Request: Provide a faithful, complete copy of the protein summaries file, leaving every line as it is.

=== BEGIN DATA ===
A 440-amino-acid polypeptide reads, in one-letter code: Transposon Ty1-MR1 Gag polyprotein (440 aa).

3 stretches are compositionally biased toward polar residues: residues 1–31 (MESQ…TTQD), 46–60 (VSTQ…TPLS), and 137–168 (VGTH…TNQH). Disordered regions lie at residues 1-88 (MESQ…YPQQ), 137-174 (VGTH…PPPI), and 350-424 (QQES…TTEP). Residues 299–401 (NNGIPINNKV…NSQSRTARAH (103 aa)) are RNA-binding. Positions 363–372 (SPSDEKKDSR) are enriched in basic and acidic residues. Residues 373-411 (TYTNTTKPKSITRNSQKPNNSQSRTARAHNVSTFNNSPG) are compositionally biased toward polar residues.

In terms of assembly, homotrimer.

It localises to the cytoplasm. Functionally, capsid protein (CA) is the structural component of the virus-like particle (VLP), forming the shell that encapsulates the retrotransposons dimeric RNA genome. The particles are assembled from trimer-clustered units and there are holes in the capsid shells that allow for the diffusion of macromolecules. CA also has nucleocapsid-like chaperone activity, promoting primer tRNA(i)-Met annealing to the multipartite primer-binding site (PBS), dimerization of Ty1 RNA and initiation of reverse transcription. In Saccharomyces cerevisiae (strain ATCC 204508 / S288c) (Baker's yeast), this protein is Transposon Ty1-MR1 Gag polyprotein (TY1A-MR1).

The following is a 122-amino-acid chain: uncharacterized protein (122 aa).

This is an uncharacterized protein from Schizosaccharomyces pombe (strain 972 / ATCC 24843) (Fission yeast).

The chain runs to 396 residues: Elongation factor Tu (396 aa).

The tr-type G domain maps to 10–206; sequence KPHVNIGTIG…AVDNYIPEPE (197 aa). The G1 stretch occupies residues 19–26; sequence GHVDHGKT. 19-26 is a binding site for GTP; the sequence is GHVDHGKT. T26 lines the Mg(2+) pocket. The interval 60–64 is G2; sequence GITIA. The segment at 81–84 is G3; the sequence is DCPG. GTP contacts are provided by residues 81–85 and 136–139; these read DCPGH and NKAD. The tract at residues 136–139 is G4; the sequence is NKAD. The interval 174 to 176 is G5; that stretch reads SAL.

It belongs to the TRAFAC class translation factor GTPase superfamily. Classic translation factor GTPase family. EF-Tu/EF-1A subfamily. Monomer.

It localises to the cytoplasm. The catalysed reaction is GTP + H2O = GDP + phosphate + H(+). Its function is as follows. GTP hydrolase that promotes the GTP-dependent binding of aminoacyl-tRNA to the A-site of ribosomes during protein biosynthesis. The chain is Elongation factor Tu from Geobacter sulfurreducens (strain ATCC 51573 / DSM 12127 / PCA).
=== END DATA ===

A 440-amino-acid polypeptide reads, in one-letter code: Transposon Ty1-MR1 Gag polyprotein (440 aa).

3 stretches are compositionally biased toward polar residues: residues 1–31 (MESQ…TTQD), 46–60 (VSTQ…TPLS), and 137–168 (VGTH…TNQH). Disordered regions lie at residues 1-88 (MESQ…YPQQ), 137-174 (VGTH…PPPI), and 350-424 (QQES…TTEP). Residues 299–401 (NNGIPINNKV…NSQSRTARAH (103 aa)) are RNA-binding. Positions 363–372 (SPSDEKKDSR) are enriched in basic and acidic residues. Residues 373-411 (TYTNTTKPKSITRNSQKPNNSQSRTARAHNVSTFNNSPG) are compositionally biased toward polar residues.

In terms of assembly, homotrimer.

It localises to the cytoplasm. Functionally, capsid protein (CA) is the structural component of the virus-like particle (VLP), forming the shell that encapsulates the retrotransposons dimeric RNA genome. The particles are assembled from trimer-clustered units and there are holes in the capsid shells that allow for the diffusion of macromolecules. CA also has nucleocapsid-like chaperone activity, promoting primer tRNA(i)-Met annealing to the multipartite primer-binding site (PBS), dimerization of Ty1 RNA and initiation of reverse transcription. In Saccharomyces cerevisiae (strain ATCC 204508 / S288c) (Baker's yeast), this protein is Transposon Ty1-MR1 Gag polyprotein (TY1A-MR1).

The following is a 122-amino-acid chain: uncharacterized protein (122 aa).

This is an uncharacterized protein from Schizosaccharomyces pombe (strain 972 / ATCC 24843) (Fission yeast).

The chain runs to 396 residues: Elongation factor Tu (396 aa).

The tr-type G domain maps to 10–206; sequence KPHVNIGTIG…AVDNYIPEPE (197 aa). The G1 stretch occupies residues 19–26; sequence GHVDHGKT. 19-26 is a binding site for GTP; the sequence is GHVDHGKT. T26 lines the Mg(2+) pocket. The interval 60–64 is G2; sequence GITIA. The segment at 81–84 is G3; the sequence is DCPG. GTP contacts are provided by residues 81–85 and 136–139; these read DCPGH and NKAD. The tract at residues 136–139 is G4; the sequence is NKAD. The interval 174 to 176 is G5; that stretch reads SAL.

It belongs to the TRAFAC class translation factor GTPase superfamily. Classic translation factor GTPase family. EF-Tu/EF-1A subfamily. Monomer.

It localises to the cytoplasm. The catalysed reaction is GTP + H2O = GDP + phosphate + H(+). Its function is as follows. GTP hydrolase that promotes the GTP-dependent binding of aminoacyl-tRNA to the A-site of ribosomes during protein biosynthesis. The chain is Elongation factor Tu from Geobacter sulfurreducens (strain ATCC 51573 / DSM 12127 / PCA).